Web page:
Musisque deoque is an Italian project developed in 2005 that aims to be a comprehensive repository of Latin works of poetry “from its origins to the Italian Renaissance.” In addition to the full text, the project also offers a critical apparatus for much of the material, as well as metrical analyses and advanced search options. In this guest post, I will take you on a tour of some of the main features.
It’s the time of year when final papers and exams are looming, and students are starting to get nervous. We understand! Exams make us nervous, too, and receiving feedback, while useful, is always daunting. With that in mind, we asked around for the best study tips from real instructors. Read on and be prepared to get an A! Continue reading
In this guest post, we introduce a few Google tools for helping your students see sites in situ. This will be the first of several posts on using digital tools in the classroom, and we’re really excited about the topic; we hope you are, too! Continue reading
Most classicists are familiar with the Perseus and TLG toolkits. But these aren’t the only digital resources available! In this week’s guest post, we cover another free dictionary aid for both classical languages. This one is related to Perseus, but uses a different interface. We definitely learned something from this post, and we hope our readers do, too! Continue reading
Many of our posts are focused on classical languages, but material culture is an equally crucial part of understanding antiquity. In this guest post, we introduce the science of stratigraphy the way that most non-archaeologists are likely to see it: through the Harris matrix.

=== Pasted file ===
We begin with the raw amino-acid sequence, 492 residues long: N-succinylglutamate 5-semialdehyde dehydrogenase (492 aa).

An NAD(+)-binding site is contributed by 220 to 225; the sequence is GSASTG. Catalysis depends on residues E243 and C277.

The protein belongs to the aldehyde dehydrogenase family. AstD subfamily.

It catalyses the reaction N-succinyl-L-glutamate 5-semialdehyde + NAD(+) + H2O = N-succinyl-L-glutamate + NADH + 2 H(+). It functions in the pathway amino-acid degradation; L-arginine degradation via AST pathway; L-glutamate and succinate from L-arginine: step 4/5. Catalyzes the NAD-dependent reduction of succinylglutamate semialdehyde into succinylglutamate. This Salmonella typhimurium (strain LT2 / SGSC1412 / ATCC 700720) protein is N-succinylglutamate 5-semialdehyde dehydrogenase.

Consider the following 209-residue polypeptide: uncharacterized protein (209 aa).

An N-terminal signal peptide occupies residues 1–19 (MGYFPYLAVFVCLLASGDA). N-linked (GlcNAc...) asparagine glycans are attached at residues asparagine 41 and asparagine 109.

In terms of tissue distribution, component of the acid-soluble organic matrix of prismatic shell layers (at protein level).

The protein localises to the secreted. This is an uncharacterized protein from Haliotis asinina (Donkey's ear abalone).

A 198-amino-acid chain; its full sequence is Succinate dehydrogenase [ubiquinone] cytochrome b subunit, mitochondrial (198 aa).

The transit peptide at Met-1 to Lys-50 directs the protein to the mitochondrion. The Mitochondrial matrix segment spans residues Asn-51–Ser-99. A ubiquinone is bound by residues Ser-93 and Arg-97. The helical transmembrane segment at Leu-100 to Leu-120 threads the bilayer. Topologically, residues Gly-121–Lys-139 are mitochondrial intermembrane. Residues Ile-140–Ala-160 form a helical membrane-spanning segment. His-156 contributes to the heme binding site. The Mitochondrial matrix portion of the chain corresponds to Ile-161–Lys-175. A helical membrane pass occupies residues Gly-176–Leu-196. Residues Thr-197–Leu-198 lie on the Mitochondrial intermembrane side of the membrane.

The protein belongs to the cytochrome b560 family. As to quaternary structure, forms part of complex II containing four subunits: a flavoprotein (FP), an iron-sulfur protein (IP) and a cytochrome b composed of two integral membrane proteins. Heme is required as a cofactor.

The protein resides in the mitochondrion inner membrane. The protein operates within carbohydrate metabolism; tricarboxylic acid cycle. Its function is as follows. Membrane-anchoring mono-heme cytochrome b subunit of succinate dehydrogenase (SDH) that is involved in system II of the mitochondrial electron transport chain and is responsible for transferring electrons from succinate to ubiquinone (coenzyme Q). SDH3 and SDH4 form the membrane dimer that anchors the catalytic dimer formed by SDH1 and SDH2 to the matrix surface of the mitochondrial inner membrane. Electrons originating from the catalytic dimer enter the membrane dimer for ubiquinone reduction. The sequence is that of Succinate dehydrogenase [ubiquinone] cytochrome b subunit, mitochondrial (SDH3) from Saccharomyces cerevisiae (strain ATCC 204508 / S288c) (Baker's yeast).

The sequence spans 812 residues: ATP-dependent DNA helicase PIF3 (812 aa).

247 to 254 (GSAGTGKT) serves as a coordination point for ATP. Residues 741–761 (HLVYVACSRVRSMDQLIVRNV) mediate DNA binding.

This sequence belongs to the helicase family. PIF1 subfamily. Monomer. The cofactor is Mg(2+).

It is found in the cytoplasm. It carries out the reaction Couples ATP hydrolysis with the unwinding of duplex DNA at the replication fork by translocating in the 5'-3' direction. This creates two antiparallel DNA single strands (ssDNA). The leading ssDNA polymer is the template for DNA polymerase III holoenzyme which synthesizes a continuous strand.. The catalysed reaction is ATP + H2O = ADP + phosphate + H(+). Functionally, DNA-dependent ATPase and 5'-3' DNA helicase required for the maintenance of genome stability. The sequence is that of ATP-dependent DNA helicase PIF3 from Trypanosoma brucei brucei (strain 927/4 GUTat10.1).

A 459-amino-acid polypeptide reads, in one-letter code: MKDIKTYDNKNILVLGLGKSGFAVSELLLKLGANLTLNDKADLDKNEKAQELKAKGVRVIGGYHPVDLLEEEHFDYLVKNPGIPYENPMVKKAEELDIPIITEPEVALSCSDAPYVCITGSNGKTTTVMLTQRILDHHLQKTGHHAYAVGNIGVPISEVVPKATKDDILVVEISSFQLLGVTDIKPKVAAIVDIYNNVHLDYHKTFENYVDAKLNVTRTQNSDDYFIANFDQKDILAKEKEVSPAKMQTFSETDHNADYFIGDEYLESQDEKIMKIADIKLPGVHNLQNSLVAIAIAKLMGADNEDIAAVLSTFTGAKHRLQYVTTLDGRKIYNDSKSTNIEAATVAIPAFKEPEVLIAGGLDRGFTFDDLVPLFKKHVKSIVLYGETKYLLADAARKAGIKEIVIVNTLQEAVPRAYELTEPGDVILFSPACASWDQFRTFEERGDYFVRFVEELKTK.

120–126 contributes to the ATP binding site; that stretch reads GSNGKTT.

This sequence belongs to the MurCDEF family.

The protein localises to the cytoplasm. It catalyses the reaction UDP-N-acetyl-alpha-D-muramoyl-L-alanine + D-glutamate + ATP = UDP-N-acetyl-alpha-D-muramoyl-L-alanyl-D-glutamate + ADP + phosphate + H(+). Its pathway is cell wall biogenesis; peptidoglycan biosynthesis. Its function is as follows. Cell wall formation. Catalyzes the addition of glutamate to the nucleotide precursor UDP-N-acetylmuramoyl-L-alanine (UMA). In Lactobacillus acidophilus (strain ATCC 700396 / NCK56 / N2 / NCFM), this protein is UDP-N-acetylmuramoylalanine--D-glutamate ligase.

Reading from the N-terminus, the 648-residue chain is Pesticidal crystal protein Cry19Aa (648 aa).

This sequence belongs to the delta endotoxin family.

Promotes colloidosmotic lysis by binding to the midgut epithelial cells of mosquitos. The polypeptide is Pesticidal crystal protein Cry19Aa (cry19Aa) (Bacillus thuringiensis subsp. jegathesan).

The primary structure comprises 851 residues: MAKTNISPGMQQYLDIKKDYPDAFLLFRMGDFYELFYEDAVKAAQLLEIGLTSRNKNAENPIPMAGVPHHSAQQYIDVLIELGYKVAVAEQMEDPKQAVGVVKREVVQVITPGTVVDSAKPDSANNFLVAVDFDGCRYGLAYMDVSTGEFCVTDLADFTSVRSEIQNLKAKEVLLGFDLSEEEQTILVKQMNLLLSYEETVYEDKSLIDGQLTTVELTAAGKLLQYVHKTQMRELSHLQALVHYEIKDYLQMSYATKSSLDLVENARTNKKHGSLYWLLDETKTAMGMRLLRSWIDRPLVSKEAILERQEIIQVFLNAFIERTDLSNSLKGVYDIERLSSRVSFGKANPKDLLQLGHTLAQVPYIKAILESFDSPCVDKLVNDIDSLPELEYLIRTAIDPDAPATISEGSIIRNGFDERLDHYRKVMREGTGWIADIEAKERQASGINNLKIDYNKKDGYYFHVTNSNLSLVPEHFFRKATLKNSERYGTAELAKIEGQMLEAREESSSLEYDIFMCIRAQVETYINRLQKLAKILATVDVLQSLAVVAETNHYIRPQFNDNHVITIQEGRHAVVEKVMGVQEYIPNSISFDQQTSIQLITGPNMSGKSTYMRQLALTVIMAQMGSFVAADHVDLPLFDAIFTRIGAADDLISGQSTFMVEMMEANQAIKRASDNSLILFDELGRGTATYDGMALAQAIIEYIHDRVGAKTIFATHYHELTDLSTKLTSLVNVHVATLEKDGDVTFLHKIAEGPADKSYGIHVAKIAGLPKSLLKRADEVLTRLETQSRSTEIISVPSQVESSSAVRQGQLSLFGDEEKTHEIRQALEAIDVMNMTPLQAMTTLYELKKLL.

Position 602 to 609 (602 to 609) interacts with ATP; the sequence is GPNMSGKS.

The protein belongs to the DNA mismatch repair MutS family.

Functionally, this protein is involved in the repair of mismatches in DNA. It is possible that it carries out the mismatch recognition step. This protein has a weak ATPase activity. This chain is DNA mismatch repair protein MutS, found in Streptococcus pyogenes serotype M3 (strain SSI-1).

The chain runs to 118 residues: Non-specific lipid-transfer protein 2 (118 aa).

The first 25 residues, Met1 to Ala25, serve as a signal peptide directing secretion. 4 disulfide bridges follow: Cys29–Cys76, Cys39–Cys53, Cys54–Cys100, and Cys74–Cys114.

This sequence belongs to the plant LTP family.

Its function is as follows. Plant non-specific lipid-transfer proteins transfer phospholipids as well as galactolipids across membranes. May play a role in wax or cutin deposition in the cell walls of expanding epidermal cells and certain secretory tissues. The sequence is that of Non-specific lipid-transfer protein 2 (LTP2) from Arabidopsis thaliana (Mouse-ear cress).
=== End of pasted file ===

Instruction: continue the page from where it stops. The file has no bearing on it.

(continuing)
Have no idea what we’re talking about? Read on!
For some reason, sight reading is often perceived as the most onerous part of upper-level language courses. In fact, many students aren’t exposed to it until graduate school (or never!). Today’s post is a joint endeavor between Mary, who has always had to read at sight and so I never learned to fear it, and Jackie, who started in grad school — and has scored sight competitions. Coming up: some advice to help you get through your first encounters with an unknown text. Continue reading
Some of us might remember a time before the answer to everything was a (flippant) “Google it”. You had to consider where you might find the information you wanted, physically retrieve that source, hope it had a good index, and page through it. And if you were wrong, the process started all over again. Having powerful computer search tools certainly makes researching easier and faster, but it doesn’t always make it better, more efficient, or more targeted. Search engines like Google in particular can be scattershot, returning popular results rather than academic ones. In this guest post, we learn how to target your searches to get the best of both worlds: the precision of a reference library plus the speed of the internet.